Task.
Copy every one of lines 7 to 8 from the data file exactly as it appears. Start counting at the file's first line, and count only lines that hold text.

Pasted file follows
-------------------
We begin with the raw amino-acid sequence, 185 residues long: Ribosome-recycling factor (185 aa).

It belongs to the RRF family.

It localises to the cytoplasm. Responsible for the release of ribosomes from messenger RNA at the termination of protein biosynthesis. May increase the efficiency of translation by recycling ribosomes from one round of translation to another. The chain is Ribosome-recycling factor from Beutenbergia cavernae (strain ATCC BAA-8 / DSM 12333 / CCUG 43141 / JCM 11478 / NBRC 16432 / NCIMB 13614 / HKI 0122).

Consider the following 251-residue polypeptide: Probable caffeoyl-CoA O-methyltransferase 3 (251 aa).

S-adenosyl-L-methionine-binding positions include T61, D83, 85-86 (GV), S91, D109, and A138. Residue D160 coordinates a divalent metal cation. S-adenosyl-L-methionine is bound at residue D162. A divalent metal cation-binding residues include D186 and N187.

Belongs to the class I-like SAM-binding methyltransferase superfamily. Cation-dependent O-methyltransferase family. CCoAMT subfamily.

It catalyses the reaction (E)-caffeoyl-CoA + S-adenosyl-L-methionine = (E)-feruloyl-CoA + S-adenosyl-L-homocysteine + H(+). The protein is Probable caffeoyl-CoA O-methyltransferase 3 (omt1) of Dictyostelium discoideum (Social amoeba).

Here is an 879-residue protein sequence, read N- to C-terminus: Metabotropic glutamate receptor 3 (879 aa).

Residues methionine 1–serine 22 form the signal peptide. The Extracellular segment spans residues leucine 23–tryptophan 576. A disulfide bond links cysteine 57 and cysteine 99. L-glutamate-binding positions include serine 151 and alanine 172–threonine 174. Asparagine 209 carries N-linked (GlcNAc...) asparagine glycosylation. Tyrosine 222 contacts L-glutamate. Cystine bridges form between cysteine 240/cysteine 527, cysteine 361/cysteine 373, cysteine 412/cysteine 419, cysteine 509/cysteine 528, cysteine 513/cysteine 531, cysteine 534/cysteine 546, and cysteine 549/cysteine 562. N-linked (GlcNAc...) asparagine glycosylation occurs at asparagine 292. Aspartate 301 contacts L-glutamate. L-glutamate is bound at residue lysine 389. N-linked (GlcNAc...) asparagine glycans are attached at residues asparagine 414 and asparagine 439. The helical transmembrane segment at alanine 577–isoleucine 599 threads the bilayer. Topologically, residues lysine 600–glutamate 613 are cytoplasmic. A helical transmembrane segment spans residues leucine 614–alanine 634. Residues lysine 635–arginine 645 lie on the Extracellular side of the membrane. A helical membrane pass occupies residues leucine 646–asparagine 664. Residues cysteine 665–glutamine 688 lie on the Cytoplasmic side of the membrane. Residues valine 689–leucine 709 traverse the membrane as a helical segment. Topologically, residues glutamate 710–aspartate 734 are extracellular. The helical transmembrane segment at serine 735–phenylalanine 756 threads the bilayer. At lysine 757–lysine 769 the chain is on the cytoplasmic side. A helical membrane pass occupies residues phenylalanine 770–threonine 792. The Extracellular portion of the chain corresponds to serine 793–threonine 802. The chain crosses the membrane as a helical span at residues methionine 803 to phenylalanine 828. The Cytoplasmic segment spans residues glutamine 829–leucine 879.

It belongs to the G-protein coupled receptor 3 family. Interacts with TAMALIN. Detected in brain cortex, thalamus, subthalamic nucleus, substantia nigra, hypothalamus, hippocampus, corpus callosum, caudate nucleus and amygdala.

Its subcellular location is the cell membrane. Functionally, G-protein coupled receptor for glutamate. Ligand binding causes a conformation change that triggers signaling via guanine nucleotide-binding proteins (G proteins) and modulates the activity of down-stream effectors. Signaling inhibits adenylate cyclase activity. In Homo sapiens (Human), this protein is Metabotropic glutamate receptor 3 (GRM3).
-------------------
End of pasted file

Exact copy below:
It catalyses the reaction (E)-caffeoyl-CoA + S-adenosyl-L-methionine = (E)-feruloyl-CoA + S-adenosyl-L-homocysteine + H(+). The protein is Probable caffeoyl-CoA O-methyltransferase 3 (omt1) of Dictyostelium discoideum (Social amoeba).

Here is an 879-residue protein sequence, read N- to C-terminus: Metabotropic glutamate receptor 3 (879 aa).